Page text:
Rangiātea: reflective questions

These reflective questions help groups and individuals to engage with the ideas in the Rangiātea case studies and exemplars.

Questions relevant to all case studies

1. In these Rangiātea case studies the leadership qualities of the principals are highlighted as a feature of how the school has raised Māori achievement. For example, they:

  • are enthusiastic advocates of putting learners at the centre of what the school does
  • have high standards and expectations of Māori students
  • distribute leadership throughout the school and involve their board and their community
  • focus on professional development and are involved in all professional conversations with staff
  • look at what other schools are doing, and get expert help from others
  • resolve conflict quickly
  • articulate their focus on raising Māori achievement throughout the school community.

Consider the strengths of school leadership in your school. What are they, and how can they be developed to raise the achievement of Māori students at your school?

2. Developing professional relationships with staff and students that are positive and involve trust are really important for raising Māori achievement in each of these Rangiātea case studies. Relational trust is also an effective factor identified in the School Leadership BES (pp182 – 190). With your leadership team discuss and describe the significance of relationships in your school. How can they be developed to further improve outcomes for Māori students?

3. Each of the Rangiātea case study schools uses their own data to identify the strengths and needs of their teachers, and of their students. This data feeds into the teachers’ professional learning, and many use it to develop a teacher inquiry and knowledge-building cycle to promote valued student outcomes. In many cases it includes student feedback about what works well for them as learners. As one of the schools note: “what works for Māori works for everyone”.

Discuss with your senior leaders (such as syndicate leaders or heads of departments) about ways in which you could improve the use of your own data to feed into strong professional conversations which improve the quality and relevance of teaching and learning for all students within the school. It may be important to consider the ways in which you induct teachers new to the school as well.

4. Three of the Rangiātea project schools have introduced restorative justice practices to their schools. These set clear boundaries, establish consequences for actions and demonstrate consistency and fairness. How have these practices assisted their work in improving Māori students’ achievement and outcomes? In what ways could such an approach assist your school’s efforts to improve retention, engagement, achievement and valued outcomes for Māori students?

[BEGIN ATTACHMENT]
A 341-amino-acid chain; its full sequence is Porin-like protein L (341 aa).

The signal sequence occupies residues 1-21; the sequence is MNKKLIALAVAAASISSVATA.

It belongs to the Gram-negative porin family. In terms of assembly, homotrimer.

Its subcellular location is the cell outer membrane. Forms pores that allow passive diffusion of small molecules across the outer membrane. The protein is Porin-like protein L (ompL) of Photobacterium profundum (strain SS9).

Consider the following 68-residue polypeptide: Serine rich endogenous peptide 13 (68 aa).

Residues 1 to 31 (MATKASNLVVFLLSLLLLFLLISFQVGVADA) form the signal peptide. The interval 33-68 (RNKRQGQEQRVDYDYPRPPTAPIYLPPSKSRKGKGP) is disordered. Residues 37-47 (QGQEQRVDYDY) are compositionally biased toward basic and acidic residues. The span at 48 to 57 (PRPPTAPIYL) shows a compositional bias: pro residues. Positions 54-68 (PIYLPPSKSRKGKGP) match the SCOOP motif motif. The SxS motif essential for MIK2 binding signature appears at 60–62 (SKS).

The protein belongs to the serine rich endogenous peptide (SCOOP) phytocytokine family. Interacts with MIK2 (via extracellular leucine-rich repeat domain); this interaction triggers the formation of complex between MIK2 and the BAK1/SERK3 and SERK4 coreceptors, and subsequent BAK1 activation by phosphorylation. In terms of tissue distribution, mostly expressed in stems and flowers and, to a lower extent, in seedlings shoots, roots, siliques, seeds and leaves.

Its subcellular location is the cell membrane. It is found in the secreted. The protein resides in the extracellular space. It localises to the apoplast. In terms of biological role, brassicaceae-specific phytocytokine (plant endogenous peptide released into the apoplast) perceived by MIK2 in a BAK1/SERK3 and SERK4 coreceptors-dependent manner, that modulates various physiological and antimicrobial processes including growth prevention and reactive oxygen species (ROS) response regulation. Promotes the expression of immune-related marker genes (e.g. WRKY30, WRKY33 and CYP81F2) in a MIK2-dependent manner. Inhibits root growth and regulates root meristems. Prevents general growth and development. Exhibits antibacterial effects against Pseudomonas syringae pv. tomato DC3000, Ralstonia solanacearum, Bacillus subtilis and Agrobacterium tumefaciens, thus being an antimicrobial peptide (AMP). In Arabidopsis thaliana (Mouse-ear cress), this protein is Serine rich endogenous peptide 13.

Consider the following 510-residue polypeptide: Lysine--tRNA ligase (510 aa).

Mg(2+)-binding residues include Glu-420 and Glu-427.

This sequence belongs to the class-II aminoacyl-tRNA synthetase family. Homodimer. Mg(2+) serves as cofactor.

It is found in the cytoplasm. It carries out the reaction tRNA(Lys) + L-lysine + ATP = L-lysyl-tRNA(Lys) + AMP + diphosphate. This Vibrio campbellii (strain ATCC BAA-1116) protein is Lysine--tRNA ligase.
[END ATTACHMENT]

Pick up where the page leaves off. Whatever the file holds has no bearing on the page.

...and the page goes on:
5. What questions do you have of the schools involved in the Rangiātea projects? Do you have modifications from the projects that you would want to make in your school in order to further improve the achievements and other valued outcomes for your students? What are the issues that you, your teachers and your students are facing that you want to address?

 Questions specific to individual case studies

  • The Hamilton Girls’ High School case study identifies that knowledge and pronunciation of te reo Māori is a challenge for school leaders. How has this been addressed at the school? To what extent is this a challenge at your school? What can you do to address it?
  •  The Opotiki College project focuses around the quality of teaching and learning – the “Opotiki Pedagogy”. There is support and resourcing for teachers and students when any issues that they have are identified. How can your school better direct its use of resources to identify and address the teaching and learning issues it faces? How can you better help teachers and students to realise their potential?
  • At Kakapo College, which is defined as “mainstream”, they identified that more retention and engagement was required for Māori students in particular. A key factor in this was support from their board of trustees and their development of a home-school partnership. In what ways could your school strengthen its board of trustees support and the home-school relationships to address the need to achieve better retention and engagement of Māori students?
  • The Headmaster at Hastings Boys’ High School clearly articulates the values and expectations of the Rangiātea project to students. In what ways could your school leadership team improve the way they convey their values and expectations to students?
  • Western Springs College is able to attract teachers who are committed to the improvement of Māori students’ achievement. As a result they are able to develop challenging and appropriate programmes for their students. Their students believe that their teachers have a high commitment to this development. As a senior leadership team consider the profile that your school has in attracting teachers to your school. In what ways do your teachers have a focus on the achievement of Māori students? What induction programmes do you offer to new staff?

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